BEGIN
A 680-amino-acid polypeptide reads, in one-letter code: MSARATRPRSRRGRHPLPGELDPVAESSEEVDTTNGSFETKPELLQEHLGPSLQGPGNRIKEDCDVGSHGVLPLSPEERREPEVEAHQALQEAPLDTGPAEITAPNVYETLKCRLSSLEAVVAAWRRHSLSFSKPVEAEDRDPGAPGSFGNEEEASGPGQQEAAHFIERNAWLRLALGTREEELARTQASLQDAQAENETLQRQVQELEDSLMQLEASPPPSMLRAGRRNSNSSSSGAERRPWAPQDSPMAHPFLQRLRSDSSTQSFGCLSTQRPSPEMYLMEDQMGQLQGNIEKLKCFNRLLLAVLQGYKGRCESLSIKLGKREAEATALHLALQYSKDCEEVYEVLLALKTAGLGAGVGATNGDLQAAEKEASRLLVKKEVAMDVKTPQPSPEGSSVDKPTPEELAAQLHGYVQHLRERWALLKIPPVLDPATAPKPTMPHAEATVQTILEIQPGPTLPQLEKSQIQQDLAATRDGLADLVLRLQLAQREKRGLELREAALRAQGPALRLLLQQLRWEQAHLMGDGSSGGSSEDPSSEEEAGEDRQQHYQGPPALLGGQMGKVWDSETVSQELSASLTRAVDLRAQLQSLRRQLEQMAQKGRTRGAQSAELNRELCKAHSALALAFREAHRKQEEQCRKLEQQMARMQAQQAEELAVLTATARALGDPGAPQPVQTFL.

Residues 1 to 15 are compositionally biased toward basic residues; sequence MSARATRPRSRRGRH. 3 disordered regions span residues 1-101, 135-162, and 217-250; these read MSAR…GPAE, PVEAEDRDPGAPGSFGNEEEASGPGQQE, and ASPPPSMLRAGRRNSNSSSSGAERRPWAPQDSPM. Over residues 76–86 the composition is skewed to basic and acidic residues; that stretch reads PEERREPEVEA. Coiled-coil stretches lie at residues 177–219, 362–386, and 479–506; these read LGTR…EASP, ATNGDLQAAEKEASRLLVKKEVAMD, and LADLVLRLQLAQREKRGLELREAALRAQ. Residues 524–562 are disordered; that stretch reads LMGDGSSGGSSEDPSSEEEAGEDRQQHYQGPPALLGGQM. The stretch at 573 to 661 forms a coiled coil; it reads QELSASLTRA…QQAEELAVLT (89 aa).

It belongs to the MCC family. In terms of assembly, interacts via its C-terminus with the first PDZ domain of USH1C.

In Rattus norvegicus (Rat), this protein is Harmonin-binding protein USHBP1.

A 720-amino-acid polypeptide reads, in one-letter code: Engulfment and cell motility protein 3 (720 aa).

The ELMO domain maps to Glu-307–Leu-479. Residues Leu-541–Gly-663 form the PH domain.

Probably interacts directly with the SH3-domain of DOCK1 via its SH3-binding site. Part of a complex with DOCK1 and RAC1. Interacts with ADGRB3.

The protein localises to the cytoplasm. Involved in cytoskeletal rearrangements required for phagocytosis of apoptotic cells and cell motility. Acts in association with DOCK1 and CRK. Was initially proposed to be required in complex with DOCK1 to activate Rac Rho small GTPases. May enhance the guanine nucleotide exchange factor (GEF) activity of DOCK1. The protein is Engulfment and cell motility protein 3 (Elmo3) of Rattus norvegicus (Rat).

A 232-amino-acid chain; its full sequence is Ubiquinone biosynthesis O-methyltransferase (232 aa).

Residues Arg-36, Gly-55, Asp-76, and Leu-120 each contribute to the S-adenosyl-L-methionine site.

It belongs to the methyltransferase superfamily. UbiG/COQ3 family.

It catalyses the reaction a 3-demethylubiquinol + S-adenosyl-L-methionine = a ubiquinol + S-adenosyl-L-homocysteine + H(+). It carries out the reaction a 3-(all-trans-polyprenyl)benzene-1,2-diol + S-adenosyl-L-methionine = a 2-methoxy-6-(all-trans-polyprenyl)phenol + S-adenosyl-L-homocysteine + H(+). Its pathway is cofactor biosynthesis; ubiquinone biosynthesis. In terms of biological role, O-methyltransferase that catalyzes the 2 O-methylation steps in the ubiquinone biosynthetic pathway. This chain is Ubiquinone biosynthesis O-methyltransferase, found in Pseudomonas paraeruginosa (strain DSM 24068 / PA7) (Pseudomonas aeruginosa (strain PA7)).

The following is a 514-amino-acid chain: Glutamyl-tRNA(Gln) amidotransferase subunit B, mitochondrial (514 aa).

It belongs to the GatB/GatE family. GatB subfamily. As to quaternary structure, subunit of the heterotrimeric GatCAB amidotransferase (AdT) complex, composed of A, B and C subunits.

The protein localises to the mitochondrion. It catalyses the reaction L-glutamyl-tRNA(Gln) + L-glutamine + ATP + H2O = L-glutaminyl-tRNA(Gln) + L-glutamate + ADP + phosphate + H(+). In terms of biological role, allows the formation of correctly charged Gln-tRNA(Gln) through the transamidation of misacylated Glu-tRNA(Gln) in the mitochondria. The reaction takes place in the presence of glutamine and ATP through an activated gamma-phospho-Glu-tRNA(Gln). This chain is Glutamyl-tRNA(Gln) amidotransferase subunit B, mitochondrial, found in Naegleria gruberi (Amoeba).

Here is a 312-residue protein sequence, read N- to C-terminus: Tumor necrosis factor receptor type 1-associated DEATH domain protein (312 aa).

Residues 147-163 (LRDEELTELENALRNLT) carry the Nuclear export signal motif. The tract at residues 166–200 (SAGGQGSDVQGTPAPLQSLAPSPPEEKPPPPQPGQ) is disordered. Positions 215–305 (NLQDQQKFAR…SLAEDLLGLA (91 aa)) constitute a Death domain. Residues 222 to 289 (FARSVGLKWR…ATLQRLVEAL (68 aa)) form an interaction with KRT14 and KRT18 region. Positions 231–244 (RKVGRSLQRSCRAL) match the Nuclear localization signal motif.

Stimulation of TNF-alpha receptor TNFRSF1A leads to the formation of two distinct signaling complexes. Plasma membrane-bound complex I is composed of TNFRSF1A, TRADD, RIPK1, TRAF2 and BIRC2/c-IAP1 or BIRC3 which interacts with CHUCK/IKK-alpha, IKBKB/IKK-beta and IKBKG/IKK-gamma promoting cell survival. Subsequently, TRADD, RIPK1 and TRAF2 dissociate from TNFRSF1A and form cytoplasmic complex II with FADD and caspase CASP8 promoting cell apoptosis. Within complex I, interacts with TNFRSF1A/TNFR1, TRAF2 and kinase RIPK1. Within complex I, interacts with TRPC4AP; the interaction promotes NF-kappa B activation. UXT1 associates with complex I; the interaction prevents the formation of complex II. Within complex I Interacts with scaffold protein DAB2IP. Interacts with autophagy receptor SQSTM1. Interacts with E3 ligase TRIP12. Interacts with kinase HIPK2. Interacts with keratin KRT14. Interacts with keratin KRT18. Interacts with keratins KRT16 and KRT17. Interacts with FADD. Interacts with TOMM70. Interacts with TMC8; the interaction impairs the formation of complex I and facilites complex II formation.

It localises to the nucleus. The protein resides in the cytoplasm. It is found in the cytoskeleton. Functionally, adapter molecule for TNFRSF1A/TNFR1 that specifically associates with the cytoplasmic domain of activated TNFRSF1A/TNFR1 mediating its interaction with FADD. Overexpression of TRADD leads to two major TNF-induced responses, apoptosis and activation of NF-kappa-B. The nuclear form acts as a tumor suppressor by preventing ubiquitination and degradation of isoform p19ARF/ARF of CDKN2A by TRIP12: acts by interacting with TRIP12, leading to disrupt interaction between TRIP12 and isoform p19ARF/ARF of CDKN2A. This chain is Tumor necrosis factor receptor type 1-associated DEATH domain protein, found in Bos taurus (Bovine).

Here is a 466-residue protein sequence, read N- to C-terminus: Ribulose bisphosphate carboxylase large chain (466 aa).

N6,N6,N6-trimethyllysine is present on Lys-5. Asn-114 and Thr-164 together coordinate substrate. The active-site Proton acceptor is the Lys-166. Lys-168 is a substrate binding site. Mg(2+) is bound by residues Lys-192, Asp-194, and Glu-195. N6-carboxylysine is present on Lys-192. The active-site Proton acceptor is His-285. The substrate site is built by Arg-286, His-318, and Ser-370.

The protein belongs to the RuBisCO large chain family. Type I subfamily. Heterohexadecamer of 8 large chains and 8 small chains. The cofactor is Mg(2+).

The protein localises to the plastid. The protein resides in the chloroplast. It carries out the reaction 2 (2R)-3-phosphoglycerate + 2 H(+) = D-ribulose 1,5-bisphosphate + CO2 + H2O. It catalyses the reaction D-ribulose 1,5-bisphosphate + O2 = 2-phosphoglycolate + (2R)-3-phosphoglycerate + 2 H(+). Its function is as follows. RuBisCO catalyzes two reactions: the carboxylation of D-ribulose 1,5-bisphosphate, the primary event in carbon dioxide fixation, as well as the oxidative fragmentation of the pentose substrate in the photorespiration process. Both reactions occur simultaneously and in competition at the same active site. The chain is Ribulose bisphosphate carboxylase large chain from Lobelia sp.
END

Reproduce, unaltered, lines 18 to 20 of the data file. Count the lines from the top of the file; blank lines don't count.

Stimulation of TNF-alpha receptor TNFRSF1A leads to the formation of two distinct signaling complexes. Plasma membrane-bound complex I is composed of TNFRSF1A, TRADD, RIPK1, TRAF2 and BIRC2/c-IAP1 or BIRC3 which interacts with CHUCK/IKK-alpha, IKBKB/IKK-beta and IKBKG/IKK-gamma promoting cell survival. Subsequently, TRADD, RIPK1 and TRAF2 dissociate from TNFRSF1A and form cytoplasmic complex II with FADD and caspase CASP8 promoting cell apoptosis. Within complex I, interacts with TNFRSF1A/TNFR1, TRAF2 and kinase RIPK1. Within complex I, interacts with TRPC4AP; the interaction promotes NF-kappa B activation. UXT1 associates with complex I; the interaction prevents the formation of complex II. Within complex I Interacts with scaffold protein DAB2IP. Interacts with autophagy receptor SQSTM1. Interacts with E3 ligase TRIP12. Interacts with kinase HIPK2. Interacts with keratin KRT14. Interacts with keratin KRT18. Interacts with keratins KRT16 and KRT17. Interacts with FADD. Interacts with TOMM70. Interacts with TMC8; the interaction impairs the formation of complex I and facilites complex II formation.

It localises to the nucleus. The protein resides in the cytoplasm. It is found in the cytoskeleton. Functionally, adapter molecule for TNFRSF1A/TNFR1 that specifically associates with the cytoplasmic domain of activated TNFRSF1A/TNFR1 mediating its interaction with FADD. Overexpression of TRADD leads to two major TNF-induced responses, apoptosis and activation of NF-kappa-B. The nuclear form acts as a tumor suppressor by preventing ubiquitination and degradation of isoform p19ARF/ARF of CDKN2A by TRIP12: acts by interacting with TRIP12, leading to disrupt interaction between TRIP12 and isoform p19ARF/ARF of CDKN2A. This chain is Tumor necrosis factor receptor type 1-associated DEATH domain protein, found in Bos taurus (Bovine).

Here is a 466-residue protein sequence, read N- to C-terminus: Ribulose bisphosphate carboxylase large chain (466 aa).